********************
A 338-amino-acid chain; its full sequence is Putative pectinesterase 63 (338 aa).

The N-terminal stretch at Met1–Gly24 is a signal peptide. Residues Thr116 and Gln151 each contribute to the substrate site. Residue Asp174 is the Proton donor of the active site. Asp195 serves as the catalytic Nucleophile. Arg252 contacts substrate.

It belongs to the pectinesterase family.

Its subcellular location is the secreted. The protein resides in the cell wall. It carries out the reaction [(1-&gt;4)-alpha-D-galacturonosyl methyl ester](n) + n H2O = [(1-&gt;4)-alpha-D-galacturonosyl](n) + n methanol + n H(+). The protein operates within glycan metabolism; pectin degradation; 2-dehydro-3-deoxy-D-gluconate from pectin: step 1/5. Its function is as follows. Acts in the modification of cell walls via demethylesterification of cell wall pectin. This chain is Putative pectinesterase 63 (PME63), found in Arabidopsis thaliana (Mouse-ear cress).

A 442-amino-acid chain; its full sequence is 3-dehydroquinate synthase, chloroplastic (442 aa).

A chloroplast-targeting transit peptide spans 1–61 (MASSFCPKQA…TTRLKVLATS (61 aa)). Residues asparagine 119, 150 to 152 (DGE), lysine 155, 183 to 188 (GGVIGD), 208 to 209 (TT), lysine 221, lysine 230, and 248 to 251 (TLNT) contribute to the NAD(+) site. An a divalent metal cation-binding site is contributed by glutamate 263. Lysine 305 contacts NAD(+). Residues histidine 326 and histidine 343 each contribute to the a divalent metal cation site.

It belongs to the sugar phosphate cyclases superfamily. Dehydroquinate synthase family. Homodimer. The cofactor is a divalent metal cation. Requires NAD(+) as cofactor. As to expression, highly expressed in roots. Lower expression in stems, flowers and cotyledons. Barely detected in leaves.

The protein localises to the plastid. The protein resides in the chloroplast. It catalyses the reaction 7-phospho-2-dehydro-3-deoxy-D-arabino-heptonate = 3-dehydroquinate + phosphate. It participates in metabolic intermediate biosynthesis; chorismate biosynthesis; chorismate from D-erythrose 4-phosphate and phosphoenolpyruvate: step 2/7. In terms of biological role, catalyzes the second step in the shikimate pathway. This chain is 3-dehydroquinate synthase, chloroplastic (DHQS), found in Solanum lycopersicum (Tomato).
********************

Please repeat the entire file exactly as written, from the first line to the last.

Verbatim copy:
A 338-amino-acid chain; its full sequence is Putative pectinesterase 63 (338 aa).

The N-terminal stretch at Met1–Gly24 is a signal peptide. Residues Thr116 and Gln151 each contribute to the substrate site. Residue Asp174 is the Proton donor of the active site. Asp195 serves as the catalytic Nucleophile. Arg252 contacts substrate.

It belongs to the pectinesterase family.

Its subcellular location is the secreted. The protein resides in the cell wall. It carries out the reaction [(1-&gt;4)-alpha-D-galacturonosyl methyl ester](n) + n H2O = [(1-&gt;4)-alpha-D-galacturonosyl](n) + n methanol + n H(+). The protein operates within glycan metabolism; pectin degradation; 2-dehydro-3-deoxy-D-gluconate from pectin: step 1/5. Its function is as follows. Acts in the modification of cell walls via demethylesterification of cell wall pectin. This chain is Putative pectinesterase 63 (PME63), found in Arabidopsis thaliana (Mouse-ear cress).

A 442-amino-acid chain; its full sequence is 3-dehydroquinate synthase, chloroplastic (442 aa).

A chloroplast-targeting transit peptide spans 1–61 (MASSFCPKQA…TTRLKVLATS (61 aa)). Residues asparagine 119, 150 to 152 (DGE), lysine 155, 183 to 188 (GGVIGD), 208 to 209 (TT), lysine 221, lysine 230, and 248 to 251 (TLNT) contribute to the NAD(+) site. An a divalent metal cation-binding site is contributed by glutamate 263. Lysine 305 contacts NAD(+). Residues histidine 326 and histidine 343 each contribute to the a divalent metal cation site.

It belongs to the sugar phosphate cyclases superfamily. Dehydroquinate synthase family. Homodimer. The cofactor is a divalent metal cation. Requires NAD(+) as cofactor. As to expression, highly expressed in roots. Lower expression in stems, flowers and cotyledons. Barely detected in leaves.

The protein localises to the plastid. The protein resides in the chloroplast. It catalyses the reaction 7-phospho-2-dehydro-3-deoxy-D-arabino-heptonate = 3-dehydroquinate + phosphate. It participates in metabolic intermediate biosynthesis; chorismate biosynthesis; chorismate from D-erythrose 4-phosphate and phosphoenolpyruvate: step 2/7. In terms of biological role, catalyzes the second step in the shikimate pathway. This chain is 3-dehydroquinate synthase, chloroplastic (DHQS), found in Solanum lycopersicum (Tomato).